This week over 200 infertility advocates (including many from California) and representatives from numerous veterans organizations joined RESOLVE: The National Infertility Association and the American Society for Reproductive Medicine to converge on Capital Hill in Washington, D.C. They visited our Congressional representatives to lobby for bills (link to RESOLVE site) that will pay for the infertility treatment wounded veterans need and deserve to build their families.

Baby in Army Helmet

Located in a region where many military personnel live, we are honored to have the opportunity to help active-duty service men and women overcome infertility, much of which is paid for by their military health care benefits. My colleagues and I also see first-hand the devastating reproductive injuries that our wounded veterans have sustained from combat.

Powerful blasts from explosive devices like IED’s have injured thousands of men and women soldiers patrolling on foot in bomb-laden areas in Iraq and Afghanistan. IED’s are now the leading cause of combat-related casualties (HealthDay). Because IED’s hit from the ground up, they cause catastrophic groin, genital and spinal injuries that have tragic affects long after our military comes home.

Once discharged from the military, the Department of Veteran Affairs (VA) covers veterans’ medical benefits. Unfortunately because of a law passed in the early 90’s, the VA has a policy prohibiting in vitro fertilization. So wounded veterans, whose income and financial resources may be limited by their years in the military, must pay out-of-pocket for IVF and related procedures, such as testicular sperm extraction. This is not right, especially since the changes in how modern warfare is conducted has increased the number and severity of their injuries and better field medicine has kept more soldiers alive. Now we owe them the assistance to have a happy and productive live, fully integrated into civilian society, once they return home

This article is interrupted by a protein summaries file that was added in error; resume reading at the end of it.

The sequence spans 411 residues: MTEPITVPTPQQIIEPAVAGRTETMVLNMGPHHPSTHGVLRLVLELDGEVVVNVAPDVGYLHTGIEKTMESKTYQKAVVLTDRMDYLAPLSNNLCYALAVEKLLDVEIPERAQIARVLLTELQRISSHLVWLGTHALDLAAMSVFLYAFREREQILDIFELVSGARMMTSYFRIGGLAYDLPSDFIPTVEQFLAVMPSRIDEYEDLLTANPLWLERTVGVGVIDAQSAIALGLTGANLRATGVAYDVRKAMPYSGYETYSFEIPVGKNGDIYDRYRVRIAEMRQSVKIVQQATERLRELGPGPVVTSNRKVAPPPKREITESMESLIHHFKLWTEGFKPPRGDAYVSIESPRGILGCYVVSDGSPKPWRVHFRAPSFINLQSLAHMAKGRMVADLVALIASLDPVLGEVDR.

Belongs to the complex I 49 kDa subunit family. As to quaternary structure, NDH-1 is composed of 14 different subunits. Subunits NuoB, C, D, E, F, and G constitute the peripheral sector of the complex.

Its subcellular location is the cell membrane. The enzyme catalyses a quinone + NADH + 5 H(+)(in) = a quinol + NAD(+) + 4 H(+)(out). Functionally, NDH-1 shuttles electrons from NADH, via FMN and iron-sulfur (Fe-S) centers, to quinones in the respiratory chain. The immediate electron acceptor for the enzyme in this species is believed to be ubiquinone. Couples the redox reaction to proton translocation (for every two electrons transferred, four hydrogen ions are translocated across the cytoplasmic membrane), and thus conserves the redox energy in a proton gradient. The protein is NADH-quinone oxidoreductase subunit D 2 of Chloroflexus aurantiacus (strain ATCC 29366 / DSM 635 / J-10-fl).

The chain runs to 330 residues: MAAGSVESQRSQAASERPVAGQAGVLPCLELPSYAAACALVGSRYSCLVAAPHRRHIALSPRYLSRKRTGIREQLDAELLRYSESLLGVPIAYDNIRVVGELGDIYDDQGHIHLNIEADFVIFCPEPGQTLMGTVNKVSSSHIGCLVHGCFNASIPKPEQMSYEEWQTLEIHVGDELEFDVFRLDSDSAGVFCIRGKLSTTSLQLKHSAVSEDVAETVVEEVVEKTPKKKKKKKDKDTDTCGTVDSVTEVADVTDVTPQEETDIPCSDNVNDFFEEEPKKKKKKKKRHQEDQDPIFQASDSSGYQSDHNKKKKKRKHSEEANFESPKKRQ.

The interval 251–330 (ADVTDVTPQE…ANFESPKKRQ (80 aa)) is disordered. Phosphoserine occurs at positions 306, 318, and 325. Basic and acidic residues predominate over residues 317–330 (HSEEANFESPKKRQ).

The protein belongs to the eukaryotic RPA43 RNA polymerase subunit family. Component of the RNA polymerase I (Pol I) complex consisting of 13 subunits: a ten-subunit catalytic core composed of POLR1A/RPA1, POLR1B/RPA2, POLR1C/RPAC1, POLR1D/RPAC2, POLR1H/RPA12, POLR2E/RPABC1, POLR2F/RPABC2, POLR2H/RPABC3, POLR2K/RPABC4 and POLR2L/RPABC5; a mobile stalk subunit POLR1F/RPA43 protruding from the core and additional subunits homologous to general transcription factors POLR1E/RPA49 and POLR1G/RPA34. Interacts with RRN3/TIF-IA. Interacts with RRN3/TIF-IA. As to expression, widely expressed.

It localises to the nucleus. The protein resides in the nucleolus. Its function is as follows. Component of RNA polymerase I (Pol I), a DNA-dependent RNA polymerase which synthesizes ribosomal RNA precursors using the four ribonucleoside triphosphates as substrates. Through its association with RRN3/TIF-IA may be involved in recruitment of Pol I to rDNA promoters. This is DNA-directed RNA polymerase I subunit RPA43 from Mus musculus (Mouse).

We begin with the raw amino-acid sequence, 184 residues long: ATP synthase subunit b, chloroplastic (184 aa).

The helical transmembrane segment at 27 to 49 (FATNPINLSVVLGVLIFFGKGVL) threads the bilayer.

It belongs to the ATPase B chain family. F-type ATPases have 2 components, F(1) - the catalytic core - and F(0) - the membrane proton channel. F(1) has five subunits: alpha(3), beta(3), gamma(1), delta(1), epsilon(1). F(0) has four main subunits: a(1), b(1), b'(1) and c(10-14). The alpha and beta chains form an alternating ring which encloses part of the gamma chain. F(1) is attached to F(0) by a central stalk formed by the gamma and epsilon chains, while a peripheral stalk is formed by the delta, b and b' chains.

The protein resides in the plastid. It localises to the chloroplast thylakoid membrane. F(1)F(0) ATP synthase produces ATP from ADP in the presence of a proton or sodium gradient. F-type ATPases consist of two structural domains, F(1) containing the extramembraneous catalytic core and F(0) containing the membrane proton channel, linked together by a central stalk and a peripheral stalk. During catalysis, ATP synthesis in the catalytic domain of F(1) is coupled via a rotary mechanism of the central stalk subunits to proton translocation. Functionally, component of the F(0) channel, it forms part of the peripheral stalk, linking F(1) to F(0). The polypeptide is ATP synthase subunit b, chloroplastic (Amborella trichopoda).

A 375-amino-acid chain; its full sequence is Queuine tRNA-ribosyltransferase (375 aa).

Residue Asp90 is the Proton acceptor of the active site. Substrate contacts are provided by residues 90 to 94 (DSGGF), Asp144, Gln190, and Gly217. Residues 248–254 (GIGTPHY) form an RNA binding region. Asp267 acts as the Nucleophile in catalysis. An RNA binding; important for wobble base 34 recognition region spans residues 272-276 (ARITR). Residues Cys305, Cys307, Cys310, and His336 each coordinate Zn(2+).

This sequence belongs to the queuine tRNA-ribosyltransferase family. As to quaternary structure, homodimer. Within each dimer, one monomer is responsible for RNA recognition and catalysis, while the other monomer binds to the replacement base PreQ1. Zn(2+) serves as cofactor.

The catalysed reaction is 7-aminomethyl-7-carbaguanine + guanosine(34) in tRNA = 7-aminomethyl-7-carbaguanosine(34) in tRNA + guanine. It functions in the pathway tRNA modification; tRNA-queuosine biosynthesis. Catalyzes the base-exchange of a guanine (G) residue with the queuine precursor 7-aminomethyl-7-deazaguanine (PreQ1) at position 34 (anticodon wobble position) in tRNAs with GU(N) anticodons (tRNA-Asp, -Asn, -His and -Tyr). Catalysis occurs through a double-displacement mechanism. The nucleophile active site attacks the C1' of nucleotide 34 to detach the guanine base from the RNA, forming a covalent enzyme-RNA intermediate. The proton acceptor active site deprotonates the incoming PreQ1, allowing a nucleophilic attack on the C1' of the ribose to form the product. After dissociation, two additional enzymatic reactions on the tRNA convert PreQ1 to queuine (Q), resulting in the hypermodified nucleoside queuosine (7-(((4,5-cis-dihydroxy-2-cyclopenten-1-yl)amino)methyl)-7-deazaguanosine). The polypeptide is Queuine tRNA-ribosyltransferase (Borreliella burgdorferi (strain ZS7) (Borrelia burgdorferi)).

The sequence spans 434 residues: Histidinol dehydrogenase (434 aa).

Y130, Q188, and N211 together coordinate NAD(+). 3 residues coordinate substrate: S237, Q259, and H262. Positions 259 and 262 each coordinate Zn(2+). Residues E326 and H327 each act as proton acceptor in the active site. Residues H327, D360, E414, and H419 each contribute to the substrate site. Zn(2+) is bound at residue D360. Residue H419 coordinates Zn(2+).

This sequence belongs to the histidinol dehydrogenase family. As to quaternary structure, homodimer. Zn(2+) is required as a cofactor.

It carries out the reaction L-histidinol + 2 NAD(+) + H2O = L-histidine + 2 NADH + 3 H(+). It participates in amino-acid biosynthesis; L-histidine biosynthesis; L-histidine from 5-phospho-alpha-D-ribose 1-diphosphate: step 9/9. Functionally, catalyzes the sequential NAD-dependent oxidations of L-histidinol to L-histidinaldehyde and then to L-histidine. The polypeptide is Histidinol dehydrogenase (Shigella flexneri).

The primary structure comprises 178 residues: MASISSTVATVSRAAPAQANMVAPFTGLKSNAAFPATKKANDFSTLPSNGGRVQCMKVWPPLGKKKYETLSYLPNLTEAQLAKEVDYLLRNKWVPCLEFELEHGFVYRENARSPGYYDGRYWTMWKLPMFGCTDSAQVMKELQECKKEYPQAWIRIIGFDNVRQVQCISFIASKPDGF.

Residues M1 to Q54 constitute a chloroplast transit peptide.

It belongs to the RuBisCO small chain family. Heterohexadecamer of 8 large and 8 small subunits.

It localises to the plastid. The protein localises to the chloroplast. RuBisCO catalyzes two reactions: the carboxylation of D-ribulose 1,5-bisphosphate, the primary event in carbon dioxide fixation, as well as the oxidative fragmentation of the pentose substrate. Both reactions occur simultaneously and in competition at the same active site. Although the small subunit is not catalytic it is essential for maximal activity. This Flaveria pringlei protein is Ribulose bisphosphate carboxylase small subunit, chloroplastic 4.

The good news is that successful treatment options, such as in vitro fertilization, are available for veterans to create their families. For male veterans, we have techniques to effectively extract their sperm and combine it with the eggs of their wife, who may have no infertility issues. Female veterans with reproductive injuries can use the services of a surrogate mother with their own or donor eggs and IVF. Additionally, we applaud the VA for recently instituting a forward-thinking program to allow active soldiers to freeze their sperm or eggs before deployment, with the intent of insuring their genetic future.

Advocacy Day is over, but there is still work to be done. If you feel our wounded vets deserve to have their infertility treatment paid for by the VA, please visit the RESOLVE website at and see how you can get involved. Use the hashtag #IVF4Vets and/or #IFAdvocacy on your social media accounts to let your friends and family know these efforts are the least we can do for these brave men and women.